Fear of a Black Planet is the third studio album by American hip hop group Public Enemy, released April 10, 1990, on Def Jam Recordings and Columbia Records. Production for the album was handled by the group's production team The Bomb Squad, who sought to expand on the dense, sample-layered sound of Public Enemy's previous album, It Takes a Nation of Millions to Hold Us Back (1988). Having fulfilled their initial creative ambitions with that album, Public Enemy pursued a different direction for Fear of a Black Planet and aspired to create what lead MC Chuck D specified as "a deep, complex album". Public Enemy's writing of the album was partly inspired by the controversy with member Professor Griff and his dismissal from the group in 1989.
The album features elaborate sound collages that incorporate varying rhythms, numerous samples, media sound bites, and eccentric music loops, and reflect the content's confrontational tone. Conceived during the golden age of hip hop, its assemblage of reconfigured and recontextualized aural sources preceded the sample clearance system that later emerged in the music industry. Fear of a Black Planet contains themes concerning organization and empowerment within the African-American community, while presenting criticism of social issues affecting African Americans at the time of the album's conception. Its criticism of institutional racism and White supremacy were inspired by Dr. Frances Cress Welsing's views on color.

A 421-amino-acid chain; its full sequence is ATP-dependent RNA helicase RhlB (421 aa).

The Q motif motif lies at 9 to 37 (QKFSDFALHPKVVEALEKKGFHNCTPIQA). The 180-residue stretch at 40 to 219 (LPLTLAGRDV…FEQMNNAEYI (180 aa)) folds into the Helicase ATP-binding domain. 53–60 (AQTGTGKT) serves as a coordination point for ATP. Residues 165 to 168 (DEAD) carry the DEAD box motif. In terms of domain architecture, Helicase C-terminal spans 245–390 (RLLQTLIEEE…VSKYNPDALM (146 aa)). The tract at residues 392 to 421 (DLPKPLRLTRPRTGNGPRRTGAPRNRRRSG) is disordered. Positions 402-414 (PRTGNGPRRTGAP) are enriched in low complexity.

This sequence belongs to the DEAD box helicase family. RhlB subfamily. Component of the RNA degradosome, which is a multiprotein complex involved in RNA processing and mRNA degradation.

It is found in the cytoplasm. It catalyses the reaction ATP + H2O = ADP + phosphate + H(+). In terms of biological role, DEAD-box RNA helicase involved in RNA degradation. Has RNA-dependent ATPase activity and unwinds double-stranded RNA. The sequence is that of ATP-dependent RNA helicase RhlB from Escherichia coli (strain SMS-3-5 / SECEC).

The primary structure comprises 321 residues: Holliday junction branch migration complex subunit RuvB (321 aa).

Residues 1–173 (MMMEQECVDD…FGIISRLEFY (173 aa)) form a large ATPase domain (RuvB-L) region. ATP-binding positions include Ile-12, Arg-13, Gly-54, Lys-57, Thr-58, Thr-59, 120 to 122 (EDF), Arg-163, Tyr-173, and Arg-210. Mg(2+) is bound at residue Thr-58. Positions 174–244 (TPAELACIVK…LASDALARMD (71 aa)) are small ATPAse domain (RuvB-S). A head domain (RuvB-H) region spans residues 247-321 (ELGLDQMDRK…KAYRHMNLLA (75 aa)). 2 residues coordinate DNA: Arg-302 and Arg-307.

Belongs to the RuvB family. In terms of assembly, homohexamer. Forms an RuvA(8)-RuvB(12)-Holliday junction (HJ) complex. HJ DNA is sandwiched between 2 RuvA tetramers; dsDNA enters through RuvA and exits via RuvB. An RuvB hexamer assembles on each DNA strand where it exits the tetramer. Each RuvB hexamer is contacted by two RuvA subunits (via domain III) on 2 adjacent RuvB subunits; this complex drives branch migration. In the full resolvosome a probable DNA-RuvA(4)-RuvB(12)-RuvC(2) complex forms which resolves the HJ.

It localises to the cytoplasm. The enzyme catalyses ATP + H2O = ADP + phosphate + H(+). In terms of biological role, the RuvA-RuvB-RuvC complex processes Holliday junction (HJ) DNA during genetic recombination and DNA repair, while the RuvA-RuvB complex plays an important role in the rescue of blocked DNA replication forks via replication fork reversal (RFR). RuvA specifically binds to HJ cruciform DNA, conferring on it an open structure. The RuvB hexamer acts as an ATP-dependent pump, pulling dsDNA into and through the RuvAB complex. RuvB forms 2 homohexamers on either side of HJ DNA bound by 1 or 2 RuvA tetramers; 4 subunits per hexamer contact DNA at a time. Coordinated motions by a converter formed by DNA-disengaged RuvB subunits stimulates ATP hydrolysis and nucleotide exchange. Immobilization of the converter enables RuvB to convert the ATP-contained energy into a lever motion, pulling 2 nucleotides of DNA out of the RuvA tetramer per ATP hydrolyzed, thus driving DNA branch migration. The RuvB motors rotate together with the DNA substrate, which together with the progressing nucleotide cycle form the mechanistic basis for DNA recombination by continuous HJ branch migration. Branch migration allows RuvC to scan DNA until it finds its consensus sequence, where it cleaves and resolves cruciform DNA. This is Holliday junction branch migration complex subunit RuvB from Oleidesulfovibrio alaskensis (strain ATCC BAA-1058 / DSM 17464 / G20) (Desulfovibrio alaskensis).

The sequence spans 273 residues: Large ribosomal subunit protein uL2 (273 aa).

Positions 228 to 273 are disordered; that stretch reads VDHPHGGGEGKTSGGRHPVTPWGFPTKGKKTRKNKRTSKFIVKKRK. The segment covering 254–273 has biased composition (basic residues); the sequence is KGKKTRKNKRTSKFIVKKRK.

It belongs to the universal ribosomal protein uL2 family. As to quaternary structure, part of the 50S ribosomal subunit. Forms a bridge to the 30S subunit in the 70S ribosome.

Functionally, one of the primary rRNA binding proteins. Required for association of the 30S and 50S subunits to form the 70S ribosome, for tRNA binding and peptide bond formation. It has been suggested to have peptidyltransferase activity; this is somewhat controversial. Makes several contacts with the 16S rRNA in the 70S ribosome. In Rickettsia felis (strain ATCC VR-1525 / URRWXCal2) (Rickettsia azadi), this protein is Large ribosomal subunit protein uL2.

In its first week, the album sold one million copies in the United States, where it charted at number 10 on the Billboard Top Pop Albums. It was certified platinum by the Recording Industry Association of America. Upon its release, Fear of a Black Planet received general acclaim from music critics, who praised its sonic quality, societal themes, and insightful lyrics, and was ranked one of the best albums in 1990 by various publications. It has since been recognized as one of hip hop's greatest and most important albums, as well as musically and culturally significant. In 2003, the album was ranked number 300 on Rolling Stone magazine's list of the 500 greatest albums of all time. In 2005, it was chosen by the Library of Congress to be added to the National Recording Registry.
Famous quotes containing the word black:
“And since our Daintie age,
Cannot indure reproofe,
Make not thy selfe a Page,
To that strumpet the Stage,
But sing high and aloofe,
Safe from the wolves black jaw, and the dull Asses hoofe.”
—Ben Jonson (15721637)